Article 8. No changes.

Article 9. No changes.


B Y – L A W S

Article I. Sentence about the Dutch version of the Statutes added. Item about the “principal office of FoLLI” deleted since this does not exist.

Article II. Wording modified to replace the (obsolete) role of the “Manager of the Bureau” with the Secretary. A few items whose intention was unclear (about reinstatement and transferral of membership) were deleted.

The 2007 By-Laws stated that the membership list would be made available to the members; this is not in line with current privacy regulations and was deleted.

Article III. Some changes to remove inconsistencies and clarify wording. No substantial changes. An item about the quorum was removed at the request of the Notary (properly announced General Meetings are always quorate).

Article IV. A large part of this article in the 2007 By-Laws was repeating the Statutes. This text was removed and the text was adapted to be consistent with the Statutes. The “Election Committee” is a new addition.
Text relating to physical meetings of the Board was removed.

Article V. Again, text and entire items that were repeating the Statutes were deleted. The rest of the text was adapted to be consistent with the Statutes. The 2007 By-Laws had an item that allowed the Board to create new offices and appoint officers: this was removed. Instead, the new item 5. that allows the Board to delegate duties was added.

Article VI. The 2007 statutes gave “working groups” a formal statutory status; this was removed and replaced with a general statement about forming committees and working groups. Working groups still have ex officio Board members and the central role of the ESSLLI Standing Committee is now fixed in the By-Laws by item 3.

An item that referred to the Council was removed since this never existed.

Article VII. Mostly unchanged, though an item dealing with checks was deleted as obsolete.

Article VIII. No changes.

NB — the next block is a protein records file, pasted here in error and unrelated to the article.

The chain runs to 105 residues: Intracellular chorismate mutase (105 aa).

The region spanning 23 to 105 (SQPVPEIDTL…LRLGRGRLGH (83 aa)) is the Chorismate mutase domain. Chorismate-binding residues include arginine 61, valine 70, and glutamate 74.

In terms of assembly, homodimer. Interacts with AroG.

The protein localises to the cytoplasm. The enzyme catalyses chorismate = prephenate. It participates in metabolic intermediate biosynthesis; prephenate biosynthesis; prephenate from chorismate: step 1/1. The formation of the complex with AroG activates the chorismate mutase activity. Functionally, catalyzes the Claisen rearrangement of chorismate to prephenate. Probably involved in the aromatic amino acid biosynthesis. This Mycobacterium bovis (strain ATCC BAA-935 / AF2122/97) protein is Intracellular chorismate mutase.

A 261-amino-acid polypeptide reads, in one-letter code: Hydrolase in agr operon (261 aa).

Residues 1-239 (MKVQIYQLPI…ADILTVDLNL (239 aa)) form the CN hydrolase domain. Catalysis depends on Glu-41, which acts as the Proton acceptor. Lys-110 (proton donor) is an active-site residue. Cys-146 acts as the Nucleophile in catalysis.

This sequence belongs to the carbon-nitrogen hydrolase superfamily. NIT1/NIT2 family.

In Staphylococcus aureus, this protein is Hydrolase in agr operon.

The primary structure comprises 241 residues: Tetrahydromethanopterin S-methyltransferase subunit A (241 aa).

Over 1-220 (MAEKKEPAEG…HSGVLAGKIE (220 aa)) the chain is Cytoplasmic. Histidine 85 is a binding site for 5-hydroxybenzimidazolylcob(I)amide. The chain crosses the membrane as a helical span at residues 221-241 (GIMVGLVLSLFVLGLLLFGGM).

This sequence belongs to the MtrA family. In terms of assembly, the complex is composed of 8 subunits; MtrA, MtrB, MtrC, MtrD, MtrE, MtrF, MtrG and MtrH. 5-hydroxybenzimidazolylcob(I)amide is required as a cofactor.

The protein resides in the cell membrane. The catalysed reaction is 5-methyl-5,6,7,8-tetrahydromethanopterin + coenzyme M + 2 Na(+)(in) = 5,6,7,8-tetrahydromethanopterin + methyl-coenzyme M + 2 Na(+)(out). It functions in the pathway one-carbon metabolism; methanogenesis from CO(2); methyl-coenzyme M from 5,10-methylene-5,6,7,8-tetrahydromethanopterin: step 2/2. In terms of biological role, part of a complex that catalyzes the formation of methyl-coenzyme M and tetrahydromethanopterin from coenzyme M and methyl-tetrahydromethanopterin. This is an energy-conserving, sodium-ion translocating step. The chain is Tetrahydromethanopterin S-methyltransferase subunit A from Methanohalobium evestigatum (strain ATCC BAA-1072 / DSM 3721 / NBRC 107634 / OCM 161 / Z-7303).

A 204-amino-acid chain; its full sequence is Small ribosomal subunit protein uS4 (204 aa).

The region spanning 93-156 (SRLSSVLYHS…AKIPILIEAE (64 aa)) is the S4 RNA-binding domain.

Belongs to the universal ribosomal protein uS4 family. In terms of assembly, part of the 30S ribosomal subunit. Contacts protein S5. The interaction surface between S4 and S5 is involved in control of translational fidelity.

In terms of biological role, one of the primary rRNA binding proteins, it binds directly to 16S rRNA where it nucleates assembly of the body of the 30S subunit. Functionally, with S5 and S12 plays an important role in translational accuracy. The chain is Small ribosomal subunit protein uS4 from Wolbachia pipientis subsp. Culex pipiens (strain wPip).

Article IX. The period of making announcements about planned changes was changed from 60 days to 15 days (to be in line with the same period for the statutes).




Call For Participation

32nd European Summer School in Logic, Language and Information – ESSLLI 2021

26 July -14 August, 2021, Online


We are happy to announce that ESSLLI 2021 will be held as an online event in the period 26 July-14 August. The school offers an excellent program of courses and workshops and the well established Student SessionIn view of the online format, the program is spread over three weeks so as to facilitate attendance.

Details on the schedule will be posted on the website shortly.

We plan to open the registration by the end of April 2021.

Raffaella Bernardi, Michael Moortgat and Diego Calvanese

R.I.P. Richard T. Oehrle (June 18, 1946 – February 21, 2018)

With sadness we have learned that Dick Oehrle has passed away on February 21, after a two-year illness.

Richard T. Oehrle (or Dick, as he was known to all) attended Harvard College, Columbia University, and finally MIT, where he obtained his PhD in 1976 for a thesis “The Grammatical Status of the English Dative Alternation” supervised by Morris Halle. Dick spent most of his academic career as a Professor of Linguistics at the University of Arizona in Tuscon. Before that, he held positions at Stanford and the University of Pennsylvania, and a visiting fellowship at Groningen University. Eventually Dick followed his wife Susan Steele to the Bay Area, where he worked as a computational linguist.

Dick’s research spanned an unusually wide variety of linguistic areas: phonology, prosody, syntax and semantics. But perhaps he will be remembered most for his work on categorial grammar and related formalisms. His pioneering work in the eighties and nineties greatly contributed to the renewal of interest in categorial type logics. The 1985 Tucson conference he co-organized, and the volume based on it (“Categorial Grammars and Natural Language Structures”, Reidel, 1988), were landmarks in this respect. His proposal of adding a prosodic dimension to categorial types (“Term labelled categorial type systems”, L&P 17, 1994) has proved to be a source of inspiration for many researchers up to the present day. His entry on Categorial Grammar in the Oxford International Encyclopedia of Linguistics testifies to the recognition for his work in this area.